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The drug regulatory regime vs. criminal anarchy
Stephen Snelders

-national organizations, the League of Nations, and the United Nations) to the local level (legislation and policies of states) in order to control non-medical and recreational use of prohibited drugs. In doing so the regime created a reaction that went the other way: non-state actors such as criminal entrepreneurs and their networks started activities at the local level (e.g., cultures of smuggling in cities and provinces) and expanded internationally. This led to more global regulation and prohibition that led again to more opportunities for local entrepreneurs to expand their

in Drug smuggler nation
Open Access (free)
Potentials of disorder in the Caucasus and Yugoslavia
Jan Koehler and Christoph Zürcher

. The armed conflicts in the Caucasus and in Yugoslavia may have been fought in the name of the state and of ethnicised groups, but the fighters were more often than not private entrepreneurs. In all cases not only state actors were involved in the organisation of violence, but also a myriad of non-state actors, like paramilitaries, warlords, criminal gang leaders, militias and self-defence units, and the distinction between state actors and non-state actors was blurred. Grandits and Leutloff’s account of organised violence in the Krajina, MappesNiediek’s of Kosovo

in Potentials of disorder
Open Access (free)
Looking beyond the state
Anna Greenwood

. The present volume should be regarded not as an end point but as a starting point from which to think outside the boxes of state and non-state actors. It offers an academic springboard from which to move away from the compartmentalisations to which colonial historical debate is prone: black and white, elites and non-elites, heroes and villains, each operating in neatly delineated secular or religious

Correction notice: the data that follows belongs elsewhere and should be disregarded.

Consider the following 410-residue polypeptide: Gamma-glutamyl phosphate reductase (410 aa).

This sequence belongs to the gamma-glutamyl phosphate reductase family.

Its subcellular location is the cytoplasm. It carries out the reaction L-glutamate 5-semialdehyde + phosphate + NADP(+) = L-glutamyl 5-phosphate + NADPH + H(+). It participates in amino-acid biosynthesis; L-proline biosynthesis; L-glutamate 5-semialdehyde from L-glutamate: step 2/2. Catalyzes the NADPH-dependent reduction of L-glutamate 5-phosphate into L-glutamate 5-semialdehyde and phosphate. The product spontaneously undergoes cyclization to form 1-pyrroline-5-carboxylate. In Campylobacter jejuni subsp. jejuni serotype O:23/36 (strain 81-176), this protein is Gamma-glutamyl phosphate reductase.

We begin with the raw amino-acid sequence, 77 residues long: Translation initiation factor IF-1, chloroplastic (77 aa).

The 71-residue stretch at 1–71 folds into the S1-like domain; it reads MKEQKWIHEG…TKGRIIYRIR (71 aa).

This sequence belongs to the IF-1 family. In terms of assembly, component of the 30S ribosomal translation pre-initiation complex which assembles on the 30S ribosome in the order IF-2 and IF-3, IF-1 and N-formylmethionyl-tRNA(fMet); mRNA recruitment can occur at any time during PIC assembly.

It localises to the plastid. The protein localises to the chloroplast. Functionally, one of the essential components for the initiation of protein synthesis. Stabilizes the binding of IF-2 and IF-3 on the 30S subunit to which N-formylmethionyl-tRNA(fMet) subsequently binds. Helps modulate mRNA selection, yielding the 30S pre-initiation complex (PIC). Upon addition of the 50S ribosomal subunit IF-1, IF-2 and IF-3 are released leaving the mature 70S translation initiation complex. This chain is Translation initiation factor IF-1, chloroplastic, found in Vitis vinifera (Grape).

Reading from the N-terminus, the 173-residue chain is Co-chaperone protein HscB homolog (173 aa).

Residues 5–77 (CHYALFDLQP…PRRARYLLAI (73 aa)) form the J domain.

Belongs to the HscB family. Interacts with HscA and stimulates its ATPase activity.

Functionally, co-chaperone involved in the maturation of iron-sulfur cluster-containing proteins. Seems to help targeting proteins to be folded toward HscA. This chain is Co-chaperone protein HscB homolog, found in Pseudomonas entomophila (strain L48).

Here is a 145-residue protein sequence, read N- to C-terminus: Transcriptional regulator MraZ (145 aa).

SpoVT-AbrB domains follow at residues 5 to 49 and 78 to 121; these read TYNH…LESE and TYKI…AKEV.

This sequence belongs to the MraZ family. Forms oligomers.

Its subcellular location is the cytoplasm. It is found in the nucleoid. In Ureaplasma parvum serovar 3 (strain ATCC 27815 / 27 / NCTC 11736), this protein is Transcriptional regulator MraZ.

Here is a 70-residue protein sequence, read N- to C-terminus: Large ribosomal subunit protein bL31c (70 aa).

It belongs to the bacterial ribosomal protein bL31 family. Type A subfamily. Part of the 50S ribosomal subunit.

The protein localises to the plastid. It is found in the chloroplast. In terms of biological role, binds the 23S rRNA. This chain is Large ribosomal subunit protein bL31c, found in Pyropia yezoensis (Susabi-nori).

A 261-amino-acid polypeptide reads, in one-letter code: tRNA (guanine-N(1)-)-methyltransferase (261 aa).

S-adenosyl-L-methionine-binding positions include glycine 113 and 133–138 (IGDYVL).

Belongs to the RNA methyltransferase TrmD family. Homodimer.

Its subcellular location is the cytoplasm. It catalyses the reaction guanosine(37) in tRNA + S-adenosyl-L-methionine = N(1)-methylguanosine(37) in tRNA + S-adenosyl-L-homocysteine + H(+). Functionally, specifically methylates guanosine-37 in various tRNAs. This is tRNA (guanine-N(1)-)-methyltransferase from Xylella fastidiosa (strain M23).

in Beyond the state
A comparative study of Boko Haram, Niger Delta, IPOB and Fulani militia
Michael Nwankpa

essentially provides opportunity for drawing generalisations and/or specificities regarding armed non-state actors (ANSAs) in Nigeria. The chapter draws on fieldwork research conducted in Nigeria between 2013 and 2016. In terms of analysis, the study applies interpretive judgement, using four recognition metrics: (1) the type of recognition struggle (type of ANSA); (2) population support; (3) forms of (mis-/non-) recognition (humiliation, disrespect, false representations of individual or collective identity, labelling/the deliberate withholding or denial of recognition

in Armed non-state actors and the politics of recognition
Endogeneity and exogeneity in the struggle for recognition in Somalia
Harmonie Toros and Arrliya Sugal

recognition of certain qualities, positive characteristics, competencies, achievements, or of their status within a specific group, a society, a political system, or the international political realm’ (Geis et al. 2015 : 3). This search for recognition and its successes and failures need to be understood as a ‘ gradual process’ rather than a clear binary (Geis et al. 2015 : 16). With regard to non-state actors specifically, investigations into recognition have focused particularly on the impact of recognition of such groups as ‘legitimate’ political

in Armed non-state actors and the politics of recognition